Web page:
The revolutionary who was carrying on the dialogue with the Mahatma trying to impress that the revolutionary movement was better than the non violent movement came back again with some questions which the Mahatma has answered in this article.
Text in Italics - Questions
Normal Text - Answers
AT IT AGAIN
My revolutionary friend has returned to the charge, but I must tell him that he has not been as patient with his composition as before. He has introduced in his letter under discussion much irrelevant matter and has argued loosely. So far as I can see, he has exhausted all his argument and has nothing new to say. But should he write again, I advise him to write his letter more carefully and boil down his thoughts. I have been obliged to do that for him this time. But as he is seeking light, let him read carefully what I write, then think out his thoughts calmly and then write out clearly and briefly. If it is merely questions he has to ask, let him simply write them out without arguing to convince me. I do not pretend to know everything about the revolutionary movement, but as I have been obliged to think, observe and write a great deal, there is very little new that he can tell me. Whilst, therefore, I promise to keep an open mind, I ask him, please, to spare a busy servant of the nation and a true friend of the revolutionary the labour of reading much that he need not read. I am anxious to keep in touch with the revolutionary and I can only do so through these columns. I have a soft corner for him in my heart, for there is one thing in common between him and me—the ability to suffer. But as I humbly believe him to be mistaken and misguided, I desire to wean him from his error or in the process myself be weaned from mine.
My revolutionary friend's first question is :
“The revolutionaries have retarded the progress of the country.” Do you differ with your own view, when you wrote in connection with the Bengal Partition : ‘After the Partition people saw that petitions must be backed up by force, and that they must be capable of suffering. This spirit must be considered to be the chief result of the Partition . . . . That which the people said tremblingly and in secret began to be said and written openly. . . . People, young and old, used to run away at the sight of an English face; it no longer awed them. They did not fear even a row, or being imprisoned. Some of the ‘best sons of India’ are at present in banishment.”1 The movement which followed the Partition or more correctly which was the manifestation of the unrest of the people was the revolutionary movement, and the best sons of India you speak of are mostly revolutionaries or semi-revolutionaries. How is it that these so-called ignorant and misguided persons were able to reduce, if not remove, the cowardice of India? Would you be so intolerant as to call the revolutionaries ignorant, because they cannot understand your peculiar dogma of non-violence?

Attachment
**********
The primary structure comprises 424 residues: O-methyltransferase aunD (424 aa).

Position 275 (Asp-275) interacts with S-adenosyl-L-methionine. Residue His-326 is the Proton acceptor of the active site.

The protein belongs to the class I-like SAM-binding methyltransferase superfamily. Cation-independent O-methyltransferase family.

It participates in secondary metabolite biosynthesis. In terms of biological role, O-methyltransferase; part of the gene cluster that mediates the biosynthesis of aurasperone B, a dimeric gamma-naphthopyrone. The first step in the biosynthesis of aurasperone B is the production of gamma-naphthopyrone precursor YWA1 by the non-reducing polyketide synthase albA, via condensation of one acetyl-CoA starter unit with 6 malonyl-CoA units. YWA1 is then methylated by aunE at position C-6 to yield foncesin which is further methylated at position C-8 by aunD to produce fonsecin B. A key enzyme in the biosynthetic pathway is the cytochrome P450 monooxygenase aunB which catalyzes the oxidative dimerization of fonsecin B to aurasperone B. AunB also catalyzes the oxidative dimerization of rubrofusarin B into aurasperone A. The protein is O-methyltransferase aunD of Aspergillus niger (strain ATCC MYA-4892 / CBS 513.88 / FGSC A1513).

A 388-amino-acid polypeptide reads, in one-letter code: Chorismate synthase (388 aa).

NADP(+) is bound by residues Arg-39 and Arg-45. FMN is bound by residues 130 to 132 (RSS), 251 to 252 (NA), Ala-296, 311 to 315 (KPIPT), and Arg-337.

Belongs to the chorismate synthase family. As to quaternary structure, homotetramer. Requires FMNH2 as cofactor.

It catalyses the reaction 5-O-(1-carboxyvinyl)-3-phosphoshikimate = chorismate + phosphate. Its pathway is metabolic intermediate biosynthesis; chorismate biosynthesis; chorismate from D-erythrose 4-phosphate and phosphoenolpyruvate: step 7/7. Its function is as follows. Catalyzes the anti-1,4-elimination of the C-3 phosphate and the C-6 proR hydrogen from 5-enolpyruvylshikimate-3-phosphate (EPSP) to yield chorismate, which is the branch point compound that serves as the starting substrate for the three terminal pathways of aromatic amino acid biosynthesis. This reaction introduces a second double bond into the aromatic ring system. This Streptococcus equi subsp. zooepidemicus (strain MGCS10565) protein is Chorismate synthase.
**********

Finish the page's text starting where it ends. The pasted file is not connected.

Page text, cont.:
There is no difference between the view expressed in Indian Home Rule2 from which the writer has quoted and the views now expressed by me. Those who led the Partition movement, whatever and whoever they were, undoubtedly shed the fear of Englishmen. That was a distinct service to the country. But bravery and selfsacrifice need not kill. Let my friend remember that indian Home Rule, as the booklet itself states, was written in answer to the revolutionary's arguments and methods. It was an attempt to offer the revolutionary something infinitely superior to what he had, retaining the whole of the spirit of self-sacrifice and bravery that was to be found in the revolutionary. I do not call the revolutionary ignorant merely because he does not understand or appreciate my method, but because he does not even appear to me to understand the art of warfare. Every one of the warriors whom my friend quotes knew his art and had his men.
The second question is :